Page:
Lucinda Hawksley: ‘I still haven’t been given an adequate explanation for why they are closing the Dickens Museum this year’

Lucinda Dickens-Hawksley talks about the closing of the Dickens Museum in his bicentenary year, and how Dickens’ personality traits can be traced through the family tree

On the eve of her great-great-great-grandfather’s bicentenary, Lucinda Hawksley is at Highgate Cemetery for a special event to mark the occasion. The biographer and art historian has visited the cemetery a lot since she first became interested in art history as a student. Soon she will return here to give a talk about Dickens himself – following a biography she has just released. Hawksley will also share her knowledge of Lizzie Siddal, the Kate Moss of the Pre-Raphaelite era who, having been exhumed at Dante Rossetti’s command, was as dramatic in death as she was in life. She is also buried in the cemetery, along with several of Hawksley’s ancestors.

Hawksley is one of the few living decendants of Dickens who has followed his path into writing. Her work normally focuses on art, particularly the Pre-Raphaelites, who she describes as “a trendy set of young and daring men”. Her foray into her family history, now a big part of her work, was initially accidental. “In my early 20s, I was never particularly involved at all until I wrote a biography of his (Dickens’s) daughter Katey, who was an artist. I spent a lot of time at the museum. It took me five years to research the book about Katey and so I got really involved with the museum at that time. That’s when I also got involved in Dickens’s life – I was looking at him as a father.”

Hawksley is a patron of the Charles Dickens Museum and regularly interacts with his fans through societies and by giving talks. Perhaps this is why she is so disappointed at the decision to close the museum from April this year for refurbishment – making her views heard most recently on Radio 4. “I still haven’t been given an explanation, an adequate explanation as to why they are closing it this year, when people will want to visit,” she says. “It’s crazy.”

As a writer, it must be tough to live in the shadow of such a literary giant. I wonder what it feels like to be a member of Dickens’s family, and whether as a writer she still feels a connection. “Because it is so many generations back, he’s so well known as an historic figure that there is a distance there. What is so interesting is when you understand the personality traits you come across because they are still in the family. I felt that when I was writing a biography of Katey I just felt like I knew her so well because I recognised how she behaved and I could understand why she acted in certain ways. I think that is common to any family history, whether the person is famous or not, that you feel an amazing connection when you do look into your family history. I’d like to do more on my mum’s side too, if I ever get the time to.”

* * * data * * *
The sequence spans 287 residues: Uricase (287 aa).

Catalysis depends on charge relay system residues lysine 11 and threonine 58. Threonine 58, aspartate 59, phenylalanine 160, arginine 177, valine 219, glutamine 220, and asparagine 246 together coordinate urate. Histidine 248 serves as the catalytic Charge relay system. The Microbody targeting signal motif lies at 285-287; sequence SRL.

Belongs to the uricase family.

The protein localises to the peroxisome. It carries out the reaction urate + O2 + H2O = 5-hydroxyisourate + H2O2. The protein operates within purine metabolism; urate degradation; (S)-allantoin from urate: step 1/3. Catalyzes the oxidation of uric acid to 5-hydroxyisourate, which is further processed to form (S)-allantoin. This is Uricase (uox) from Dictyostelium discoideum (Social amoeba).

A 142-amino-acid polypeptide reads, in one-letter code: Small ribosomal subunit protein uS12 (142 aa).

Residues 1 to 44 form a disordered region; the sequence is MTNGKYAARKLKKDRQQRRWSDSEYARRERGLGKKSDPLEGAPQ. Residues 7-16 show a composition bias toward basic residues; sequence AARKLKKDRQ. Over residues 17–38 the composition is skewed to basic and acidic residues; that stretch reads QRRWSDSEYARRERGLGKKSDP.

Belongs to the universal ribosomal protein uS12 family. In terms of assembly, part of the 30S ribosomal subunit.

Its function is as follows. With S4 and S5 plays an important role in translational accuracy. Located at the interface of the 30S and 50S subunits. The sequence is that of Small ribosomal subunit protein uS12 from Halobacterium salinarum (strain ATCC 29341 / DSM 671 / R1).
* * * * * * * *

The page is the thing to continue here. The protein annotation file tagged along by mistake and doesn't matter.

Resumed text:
It’s a busy time for Hawksley, she’s just come back from giving lectures on a cruise ship in Asia and consequently jet lag has now set in. “At 3.30am, I just couldn’t sleep and I decided to listen to iPlayer and they were talking about Nicholas Nickleby and saying how it’s a story of scandal and intrigue. They are really repackaging Dickens – they make them sound so exciting – they are so exciting.”

Dickens began his career writing serialised stories for weekly magazines. This, along with his tough upbringing and life experience, brought to life through vivid characters on the page, made him a writer of the people. Hawksley continues the tradition by shunning any snobbery surrounding literature today. She doesn’t turn her nose up to rehashed versions of Dickens’s stories to capture the attention of children and get them reading. “If it is Dickens or Dora the Explorer, it doesn’t matter. If children get that love of reading, that’s what is really important. If they love literature, later on they will fall in love with work like Dickens and Tolstoy.”

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Lucinda Hawksley will launch the new series of talks at the newly refurbished chapel at Highgate Cemetery. She will discuss the life of Lizzie Siddal on February 11 and The Dickens Family and Highgate on February 13. Places can be reserved by emailing